CFIDS Research

we don't die, but we don't live either.

Welcome

This website is a collection of summaries and analyses CFIDS research articles. I hope to eventually create a somewhat complete overview of all relevant results.

For articles that I have created a text-to-speech podcast, you will find a player with the audio version of the text underneath the article.

Why yet another CFIS blog?

I can’t think of any other group of patients who rebel against the treatment the government recommends (for CFIDS in most countries this is CBT – Cognitive Behavioral Therapy – or GET – Graded Exercise Therapy).

There is one very simple reason for patients getting so angry: the recommended treatment does not work. And more and more it’s getting clear why this treatment doesn’t work – there are a lot of things going biochemically wrong.

When I have a cold, I know I have a cold. When I sprain my ankle, I know I have sprained my ankle. When I see kaleidoscopic triangles and a blind spot I know I will have a migraine (and not a brain tumor or a stroke).

Why should someone suddenly doubt my ability to feel that something is wrong with my body, just because there is no diagnostic bloodtest/biomarker (yet)? It’s not obvious from the outside that from the inside it  feels like I’m being poisoned, and that something is seriously malfunctioning when it comes to available energy.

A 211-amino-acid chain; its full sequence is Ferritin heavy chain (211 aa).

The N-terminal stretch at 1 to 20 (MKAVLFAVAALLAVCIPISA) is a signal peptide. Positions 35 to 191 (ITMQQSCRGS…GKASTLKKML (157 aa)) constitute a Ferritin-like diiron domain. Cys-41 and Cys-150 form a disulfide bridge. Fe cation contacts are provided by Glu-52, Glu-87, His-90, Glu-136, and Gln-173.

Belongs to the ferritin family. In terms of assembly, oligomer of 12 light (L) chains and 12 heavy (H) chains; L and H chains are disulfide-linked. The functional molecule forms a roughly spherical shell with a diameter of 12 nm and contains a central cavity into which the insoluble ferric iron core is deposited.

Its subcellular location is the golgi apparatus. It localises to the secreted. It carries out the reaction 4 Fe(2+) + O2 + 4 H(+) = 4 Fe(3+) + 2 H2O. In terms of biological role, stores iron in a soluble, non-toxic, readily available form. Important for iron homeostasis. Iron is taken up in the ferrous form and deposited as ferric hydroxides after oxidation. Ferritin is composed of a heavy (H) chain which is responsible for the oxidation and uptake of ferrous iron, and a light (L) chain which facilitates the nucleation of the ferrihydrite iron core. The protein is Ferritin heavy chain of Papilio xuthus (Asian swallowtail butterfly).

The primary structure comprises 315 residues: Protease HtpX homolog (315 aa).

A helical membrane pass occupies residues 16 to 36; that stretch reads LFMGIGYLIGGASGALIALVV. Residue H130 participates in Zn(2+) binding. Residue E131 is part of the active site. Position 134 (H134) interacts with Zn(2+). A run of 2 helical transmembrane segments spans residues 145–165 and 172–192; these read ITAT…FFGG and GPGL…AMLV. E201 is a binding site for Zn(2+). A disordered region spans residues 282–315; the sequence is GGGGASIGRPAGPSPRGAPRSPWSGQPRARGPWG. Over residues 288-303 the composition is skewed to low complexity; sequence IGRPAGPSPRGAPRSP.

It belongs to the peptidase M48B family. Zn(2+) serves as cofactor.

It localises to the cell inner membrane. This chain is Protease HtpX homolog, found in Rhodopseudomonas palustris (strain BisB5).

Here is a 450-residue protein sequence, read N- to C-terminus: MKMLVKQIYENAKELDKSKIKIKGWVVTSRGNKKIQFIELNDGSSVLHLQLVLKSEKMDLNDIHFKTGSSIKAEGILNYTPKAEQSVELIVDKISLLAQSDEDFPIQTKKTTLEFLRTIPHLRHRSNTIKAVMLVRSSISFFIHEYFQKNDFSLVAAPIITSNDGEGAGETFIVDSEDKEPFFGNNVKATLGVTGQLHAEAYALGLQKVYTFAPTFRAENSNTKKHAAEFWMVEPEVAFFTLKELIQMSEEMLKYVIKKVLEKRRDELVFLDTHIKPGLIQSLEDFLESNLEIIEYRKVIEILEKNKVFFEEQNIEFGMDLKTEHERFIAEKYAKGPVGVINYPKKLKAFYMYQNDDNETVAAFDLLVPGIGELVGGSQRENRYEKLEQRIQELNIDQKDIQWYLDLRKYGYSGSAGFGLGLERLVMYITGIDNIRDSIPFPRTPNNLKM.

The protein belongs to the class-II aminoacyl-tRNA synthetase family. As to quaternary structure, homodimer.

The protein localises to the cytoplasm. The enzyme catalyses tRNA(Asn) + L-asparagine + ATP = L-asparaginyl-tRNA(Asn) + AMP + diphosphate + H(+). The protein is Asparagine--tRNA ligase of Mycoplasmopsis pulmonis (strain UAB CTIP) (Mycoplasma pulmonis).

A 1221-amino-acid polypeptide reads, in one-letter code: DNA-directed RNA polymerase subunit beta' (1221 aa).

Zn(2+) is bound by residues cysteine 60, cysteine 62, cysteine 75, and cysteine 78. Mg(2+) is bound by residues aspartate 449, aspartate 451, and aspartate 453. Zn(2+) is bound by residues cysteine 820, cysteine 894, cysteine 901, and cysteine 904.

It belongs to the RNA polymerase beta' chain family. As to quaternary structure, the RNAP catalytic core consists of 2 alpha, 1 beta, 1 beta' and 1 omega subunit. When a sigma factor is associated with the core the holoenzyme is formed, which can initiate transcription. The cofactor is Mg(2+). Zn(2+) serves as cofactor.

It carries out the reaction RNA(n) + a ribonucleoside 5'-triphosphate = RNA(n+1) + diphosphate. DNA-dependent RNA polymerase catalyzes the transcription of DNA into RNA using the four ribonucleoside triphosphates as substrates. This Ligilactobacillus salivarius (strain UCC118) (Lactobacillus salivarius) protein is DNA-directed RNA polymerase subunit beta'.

If I could think myself better I’d be back to doing what I did before – travel, study medicine at uni, play four kinds of sports, have a job, and go out with friends  – instead of being stuck at home.

I am so very tired of reading yet another article on how people with CFIDS  are too perfectionistic, probably had a traumatic childhood,  and GET/CGT is the miracle cure. It’s such an enormous waste of  money, and the only ones helped by those types of articles are the researchers, NOT the patients.

And to make matters worse, it’s history repeating itself  – Strange collection of symptoms? Don’t know what’s wrong? Can’t find an obvious cause? Can’t test it? Then it must be somatization…

The way CFS patients are treated today used to be how MS patients trying to fight the demyelination, or Parkinsons patients balancing their dopamine were treated. Imagine doctors telling them today it’s all in their head, or that they’re not trying hard enough or that everyone gets a little tired at times.

The first CFS outbreak was in 1934.
It’s time to stop wasting money and start focusing on solid biomedical research so that there will be happy patients because of a working treatment (or maybe former-patients and even a cure?).